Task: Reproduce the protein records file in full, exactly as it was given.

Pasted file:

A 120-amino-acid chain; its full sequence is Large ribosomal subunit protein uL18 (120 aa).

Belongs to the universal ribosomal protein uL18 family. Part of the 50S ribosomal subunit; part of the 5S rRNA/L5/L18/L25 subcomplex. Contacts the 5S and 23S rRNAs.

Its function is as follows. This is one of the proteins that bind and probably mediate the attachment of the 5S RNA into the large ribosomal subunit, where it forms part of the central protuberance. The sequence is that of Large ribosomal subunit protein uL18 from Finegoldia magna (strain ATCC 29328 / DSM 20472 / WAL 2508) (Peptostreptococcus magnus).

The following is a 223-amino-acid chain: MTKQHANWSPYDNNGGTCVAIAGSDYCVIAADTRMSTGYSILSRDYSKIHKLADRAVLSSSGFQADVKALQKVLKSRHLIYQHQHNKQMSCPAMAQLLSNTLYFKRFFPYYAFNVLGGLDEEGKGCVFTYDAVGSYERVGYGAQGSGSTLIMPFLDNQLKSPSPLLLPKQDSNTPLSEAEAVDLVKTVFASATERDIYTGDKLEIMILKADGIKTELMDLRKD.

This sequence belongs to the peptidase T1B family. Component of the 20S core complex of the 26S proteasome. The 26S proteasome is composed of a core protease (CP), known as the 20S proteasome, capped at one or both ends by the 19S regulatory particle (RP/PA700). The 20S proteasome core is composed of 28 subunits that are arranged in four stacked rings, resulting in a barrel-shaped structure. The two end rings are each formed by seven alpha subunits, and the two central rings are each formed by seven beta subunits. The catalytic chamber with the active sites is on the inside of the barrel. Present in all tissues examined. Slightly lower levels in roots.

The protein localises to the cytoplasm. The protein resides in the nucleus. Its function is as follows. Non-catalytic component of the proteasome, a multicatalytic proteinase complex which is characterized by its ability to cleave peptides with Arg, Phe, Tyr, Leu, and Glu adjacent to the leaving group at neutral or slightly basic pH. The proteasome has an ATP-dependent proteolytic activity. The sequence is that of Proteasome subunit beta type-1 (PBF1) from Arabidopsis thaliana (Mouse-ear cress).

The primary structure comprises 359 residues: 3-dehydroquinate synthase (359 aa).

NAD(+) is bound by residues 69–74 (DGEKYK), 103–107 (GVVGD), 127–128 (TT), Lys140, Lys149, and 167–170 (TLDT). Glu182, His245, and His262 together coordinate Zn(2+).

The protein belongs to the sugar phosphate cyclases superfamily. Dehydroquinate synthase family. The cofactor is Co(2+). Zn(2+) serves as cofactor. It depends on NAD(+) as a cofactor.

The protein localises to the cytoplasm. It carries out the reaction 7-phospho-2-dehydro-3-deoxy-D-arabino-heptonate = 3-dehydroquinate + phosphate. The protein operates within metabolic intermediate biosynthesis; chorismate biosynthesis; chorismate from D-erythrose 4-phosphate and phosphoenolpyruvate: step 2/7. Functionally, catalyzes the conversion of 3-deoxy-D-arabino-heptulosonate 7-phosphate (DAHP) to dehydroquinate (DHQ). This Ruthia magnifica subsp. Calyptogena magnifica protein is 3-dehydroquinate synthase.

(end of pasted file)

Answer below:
A 120-amino-acid chain; its full sequence is Large ribosomal subunit protein uL18 (120 aa).

Belongs to the universal ribosomal protein uL18 family. Part of the 50S ribosomal subunit; part of the 5S rRNA/L5/L18/L25 subcomplex. Contacts the 5S and 23S rRNAs.

Its function is as follows. This is one of the proteins that bind and probably mediate the attachment of the 5S RNA into the large ribosomal subunit, where it forms part of the central protuberance. The sequence is that of Large ribosomal subunit protein uL18 from Finegoldia magna (strain ATCC 29328 / DSM 20472 / WAL 2508) (Peptostreptococcus magnus).

The following is a 223-amino-acid chain: MTKQHANWSPYDNNGGTCVAIAGSDYCVIAADTRMSTGYSILSRDYSKIHKLADRAVLSSSGFQADVKALQKVLKSRHLIYQHQHNKQMSCPAMAQLLSNTLYFKRFFPYYAFNVLGGLDEEGKGCVFTYDAVGSYERVGYGAQGSGSTLIMPFLDNQLKSPSPLLLPKQDSNTPLSEAEAVDLVKTVFASATERDIYTGDKLEIMILKADGIKTELMDLRKD.

This sequence belongs to the peptidase T1B family. Component of the 20S core complex of the 26S proteasome. The 26S proteasome is composed of a core protease (CP), known as the 20S proteasome, capped at one or both ends by the 19S regulatory particle (RP/PA700). The 20S proteasome core is composed of 28 subunits that are arranged in four stacked rings, resulting in a barrel-shaped structure. The two end rings are each formed by seven alpha subunits, and the two central rings are each formed by seven beta subunits. The catalytic chamber with the active sites is on the inside of the barrel. Present in all tissues examined. Slightly lower levels in roots.

The protein localises to the cytoplasm. The protein resides in the nucleus. Its function is as follows. Non-catalytic component of the proteasome, a multicatalytic proteinase complex which is characterized by its ability to cleave peptides with Arg, Phe, Tyr, Leu, and Glu adjacent to the leaving group at neutral or slightly basic pH. The proteasome has an ATP-dependent proteolytic activity. The sequence is that of Proteasome subunit beta type-1 (PBF1) from Arabidopsis thaliana (Mouse-ear cress).

The primary structure comprises 359 residues: 3-dehydroquinate synthase (359 aa).

NAD(+) is bound by residues 69–74 (DGEKYK), 103–107 (GVVGD), 127–128 (TT), Lys140, Lys149, and 167–170 (TLDT). Glu182, His245, and His262 together coordinate Zn(2+).

The protein belongs to the sugar phosphate cyclases superfamily. Dehydroquinate synthase family. The cofactor is Co(2+). Zn(2+) serves as cofactor. It depends on NAD(+) as a cofactor.

The protein localises to the cytoplasm. It carries out the reaction 7-phospho-2-dehydro-3-deoxy-D-arabino-heptonate = 3-dehydroquinate + phosphate. The protein operates within metabolic intermediate biosynthesis; chorismate biosynthesis; chorismate from D-erythrose 4-phosphate and phosphoenolpyruvate: step 2/7. Functionally, catalyzes the conversion of 3-deoxy-D-arabino-heptulosonate 7-phosphate (DAHP) to dehydroquinate (DHQ). This Ruthia magnifica subsp. Calyptogena magnifica protein is 3-dehydroquinate synthase.